English 3010: Intermediate Composition & Disney Studies
Taught Winter 2000/Section 021 at Wayne State University
MW 3:00-4:20 p.m.
324 State Hall & 029 State Hall (Macintosh lab) or 337 State Hall (PC lab)
Instructor: Samantha Blackmon
This course satisfies the General Education Intermediate Composition requirement.
The purpose of this course is twofold. First, the course fulfills the intermediate composition requirements of Wayne State University; it focuses on students’ growing academic research and writing skills (see Course Objectives). Second, the course is thematically designed to introduce students to the fields of material culture and visual culture, as well as to Disney studies. Rather than reinforcing distinctions between the academic and the everyday, this course emphasizes the participatory research and writing of active, knowledgeable student/scholars. To this end, the course emphasizes various forms of collaborative work: between instructor and students, among class members, with another section of English 3010, and within public spheres.
To help us engage further with these interests and objectives, this course has been designed to utilize the World Wide Web (WWW) and computer classroom. It is the expectation that all students in this section of 3010 willingly engage with computers and on-line technology. The course has an on-line syllaweb that contains information pertaining to the course. In addition, we will participate on forums, in-class computer writing, website construction, and MOO spaces.
The majors goals of English 3010 are to teach students:
• To develop an understanding of and appreciation for writing as a wide-ranging, creative, intellectual activity that takes many forms, both academic and non-academic. Understanding and appreciating writing means recognizing how it shapes culture, institutional practices and knowledge making various academic and professional fields.
• To obtain effective strategies for accessing and evaluating different forms of writing (books, magazines, academic journals, psychological case studies, business memorandums) and cultural productions (film, television, art, music, computer). Evaluating these and other sources means analyzing and interpreting language and communication, expressing opinions, evaluating sources and introducing new or controversial ideas. It includes the ability to identify underlying premises, grounds for arguments, and appeals to logic, emotions and ethics.
• To understand how sources can be integrated to help produce knowledge in a piece of writing. This means mastering the art of quotation, paraphrase and summary for the sake of advancing arguments, and understanding how the ideas, words and images of others relate to their own writing and why.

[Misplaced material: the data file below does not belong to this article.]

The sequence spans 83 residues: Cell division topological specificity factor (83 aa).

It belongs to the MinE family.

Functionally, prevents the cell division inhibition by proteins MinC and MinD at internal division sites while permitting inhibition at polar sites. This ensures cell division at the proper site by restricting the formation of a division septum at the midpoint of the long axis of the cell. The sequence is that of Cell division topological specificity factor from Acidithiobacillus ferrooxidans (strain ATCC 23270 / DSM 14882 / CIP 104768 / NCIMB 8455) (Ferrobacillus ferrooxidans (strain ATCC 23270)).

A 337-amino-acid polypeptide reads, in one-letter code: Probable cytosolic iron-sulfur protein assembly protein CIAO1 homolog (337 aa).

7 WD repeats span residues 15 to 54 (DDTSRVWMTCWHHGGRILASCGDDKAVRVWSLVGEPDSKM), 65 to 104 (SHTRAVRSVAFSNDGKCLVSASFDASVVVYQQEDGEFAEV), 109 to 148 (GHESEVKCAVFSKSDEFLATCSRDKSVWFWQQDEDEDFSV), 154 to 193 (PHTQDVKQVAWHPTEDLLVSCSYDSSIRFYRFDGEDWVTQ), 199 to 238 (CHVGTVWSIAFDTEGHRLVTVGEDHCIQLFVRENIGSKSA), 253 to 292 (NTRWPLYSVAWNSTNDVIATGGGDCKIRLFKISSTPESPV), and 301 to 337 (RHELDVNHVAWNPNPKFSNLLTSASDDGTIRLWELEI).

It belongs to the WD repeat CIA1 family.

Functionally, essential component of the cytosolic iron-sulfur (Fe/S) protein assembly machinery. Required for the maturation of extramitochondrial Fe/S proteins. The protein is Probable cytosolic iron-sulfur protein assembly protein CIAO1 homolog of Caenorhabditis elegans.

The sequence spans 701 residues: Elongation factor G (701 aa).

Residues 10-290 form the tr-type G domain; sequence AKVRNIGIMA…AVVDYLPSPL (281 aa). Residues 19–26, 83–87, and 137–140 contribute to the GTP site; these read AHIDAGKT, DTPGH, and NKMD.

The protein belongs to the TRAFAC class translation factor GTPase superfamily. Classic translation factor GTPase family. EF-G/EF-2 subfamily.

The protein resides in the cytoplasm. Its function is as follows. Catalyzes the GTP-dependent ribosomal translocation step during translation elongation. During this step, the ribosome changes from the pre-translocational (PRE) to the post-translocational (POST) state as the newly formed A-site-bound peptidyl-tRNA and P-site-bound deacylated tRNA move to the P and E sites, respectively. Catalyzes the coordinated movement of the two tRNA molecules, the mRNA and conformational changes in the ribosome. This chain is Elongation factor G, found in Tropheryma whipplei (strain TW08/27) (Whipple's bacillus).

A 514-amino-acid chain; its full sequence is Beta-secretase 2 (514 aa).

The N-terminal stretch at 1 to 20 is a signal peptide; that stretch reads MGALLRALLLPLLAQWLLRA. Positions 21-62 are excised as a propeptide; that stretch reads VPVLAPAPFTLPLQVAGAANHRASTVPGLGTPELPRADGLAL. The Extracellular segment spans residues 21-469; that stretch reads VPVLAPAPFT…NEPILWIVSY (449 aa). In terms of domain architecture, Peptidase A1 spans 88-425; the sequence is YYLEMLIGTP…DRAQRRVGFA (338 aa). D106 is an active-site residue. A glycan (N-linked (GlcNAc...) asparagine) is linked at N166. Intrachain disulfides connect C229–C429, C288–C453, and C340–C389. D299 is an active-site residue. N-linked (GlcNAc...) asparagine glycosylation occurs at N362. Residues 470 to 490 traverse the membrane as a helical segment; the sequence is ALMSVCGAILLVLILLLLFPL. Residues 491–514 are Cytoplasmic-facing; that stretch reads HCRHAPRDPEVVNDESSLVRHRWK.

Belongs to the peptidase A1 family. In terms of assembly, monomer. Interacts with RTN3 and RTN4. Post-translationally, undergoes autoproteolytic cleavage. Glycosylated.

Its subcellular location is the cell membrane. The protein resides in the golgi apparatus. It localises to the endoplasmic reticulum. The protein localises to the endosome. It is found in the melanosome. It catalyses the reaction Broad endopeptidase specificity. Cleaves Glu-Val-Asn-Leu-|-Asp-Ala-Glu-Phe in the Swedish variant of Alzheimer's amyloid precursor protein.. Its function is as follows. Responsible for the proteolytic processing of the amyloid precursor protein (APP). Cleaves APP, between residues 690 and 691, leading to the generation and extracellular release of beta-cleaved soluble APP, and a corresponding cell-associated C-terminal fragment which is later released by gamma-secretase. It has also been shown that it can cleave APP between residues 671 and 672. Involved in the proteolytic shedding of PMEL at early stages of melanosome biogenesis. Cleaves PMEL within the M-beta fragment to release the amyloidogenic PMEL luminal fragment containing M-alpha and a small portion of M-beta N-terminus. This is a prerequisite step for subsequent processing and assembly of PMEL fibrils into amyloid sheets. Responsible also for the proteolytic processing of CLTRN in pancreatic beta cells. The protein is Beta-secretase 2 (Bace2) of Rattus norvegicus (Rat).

• To achieve a level of writing appropriate to advance undergraduate disciplinary standards. This involves creating arguments by means of developing logical composing strategies. Advanced argumentation is concerned with discovering and conveying best judgments about the nature of reality and issues through appeals to reason. Taking a strong position on a particular subject represents a wider range of options than strictly pro or con debates; it may cast an issue in a new light, leading readers to rethink their understanding of issues involved.
• To learn to critique their own writing and to internalize the purposes of revision. This means both learning to recognize errors and exploring ways of expressing ideas and structuring papers that engage readers and further meanings in new. enlightening or surprising ways.
• To use writing for a variety of purposes, both inside and outside the university. Students should learn how to communicate in academic and professional settings. They should also learn how writing can help us identify, understand and negotiate cultural identity and cultural differences.
• Raimes, Ann. Keys for Writers. (see me if you have another handbook)
• Fees for Video Rentals
• Copying Cards (for Course Pack materials placed on reserve at Purdy/Kresge Library)
• Two computer disks (one for submission to me, one for back-up)
• Folder or holder (for Disney archive)
In order to accomplish the course goals, you must come to each class prepared. This means coming to class on time, as well as completing your readings and outside assignments. Active and informed participation in class discussions and collaborative work is also crucial. In terms of writing assignments, you will be required to complete two collaborative writing projects, a Disney archive, two proposals, reading responses and reaction papers, evaluations, and a MOO space as your final research project.